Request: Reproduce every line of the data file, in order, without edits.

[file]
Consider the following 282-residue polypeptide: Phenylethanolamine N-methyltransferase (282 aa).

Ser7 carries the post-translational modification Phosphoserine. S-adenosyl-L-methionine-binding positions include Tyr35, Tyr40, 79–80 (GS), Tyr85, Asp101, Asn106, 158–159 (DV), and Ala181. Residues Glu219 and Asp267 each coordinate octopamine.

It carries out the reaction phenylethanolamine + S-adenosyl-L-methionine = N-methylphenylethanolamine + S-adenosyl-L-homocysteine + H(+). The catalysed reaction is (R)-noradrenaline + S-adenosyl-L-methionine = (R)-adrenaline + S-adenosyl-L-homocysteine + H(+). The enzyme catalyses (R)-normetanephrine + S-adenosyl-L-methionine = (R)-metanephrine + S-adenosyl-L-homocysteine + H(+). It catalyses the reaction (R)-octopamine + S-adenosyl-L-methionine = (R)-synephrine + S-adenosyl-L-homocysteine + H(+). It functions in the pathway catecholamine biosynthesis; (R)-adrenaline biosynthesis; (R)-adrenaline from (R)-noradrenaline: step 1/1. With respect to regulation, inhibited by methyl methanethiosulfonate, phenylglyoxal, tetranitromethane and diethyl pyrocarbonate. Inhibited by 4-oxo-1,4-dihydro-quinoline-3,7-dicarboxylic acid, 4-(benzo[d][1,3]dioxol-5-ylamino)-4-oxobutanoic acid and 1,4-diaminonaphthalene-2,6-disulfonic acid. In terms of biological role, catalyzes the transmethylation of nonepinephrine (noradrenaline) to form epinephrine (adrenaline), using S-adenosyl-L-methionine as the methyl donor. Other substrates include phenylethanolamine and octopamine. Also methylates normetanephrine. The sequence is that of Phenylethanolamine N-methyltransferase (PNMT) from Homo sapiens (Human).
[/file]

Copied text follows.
Consider the following 282-residue polypeptide: Phenylethanolamine N-methyltransferase (282 aa).

Ser7 carries the post-translational modification Phosphoserine. S-adenosyl-L-methionine-binding positions include Tyr35, Tyr40, 79–80 (GS), Tyr85, Asp101, Asn106, 158–159 (DV), and Ala181. Residues Glu219 and Asp267 each coordinate octopamine.

It carries out the reaction phenylethanolamine + S-adenosyl-L-methionine = N-methylphenylethanolamine + S-adenosyl-L-homocysteine + H(+). The catalysed reaction is (R)-noradrenaline + S-adenosyl-L-methionine = (R)-adrenaline + S-adenosyl-L-homocysteine + H(+). The enzyme catalyses (R)-normetanephrine + S-adenosyl-L-methionine = (R)-metanephrine + S-adenosyl-L-homocysteine + H(+). It catalyses the reaction (R)-octopamine + S-adenosyl-L-methionine = (R)-synephrine + S-adenosyl-L-homocysteine + H(+). It functions in the pathway catecholamine biosynthesis; (R)-adrenaline biosynthesis; (R)-adrenaline from (R)-noradrenaline: step 1/1. With respect to regulation, inhibited by methyl methanethiosulfonate, phenylglyoxal, tetranitromethane and diethyl pyrocarbonate. Inhibited by 4-oxo-1,4-dihydro-quinoline-3,7-dicarboxylic acid, 4-(benzo[d][1,3]dioxol-5-ylamino)-4-oxobutanoic acid and 1,4-diaminonaphthalene-2,6-disulfonic acid. In terms of biological role, catalyzes the transmethylation of nonepinephrine (noradrenaline) to form epinephrine (adrenaline), using S-adenosyl-L-methionine as the methyl donor. Other substrates include phenylethanolamine and octopamine. Also methylates normetanephrine. The sequence is that of Phenylethanolamine N-methyltransferase (PNMT) from Homo sapiens (Human).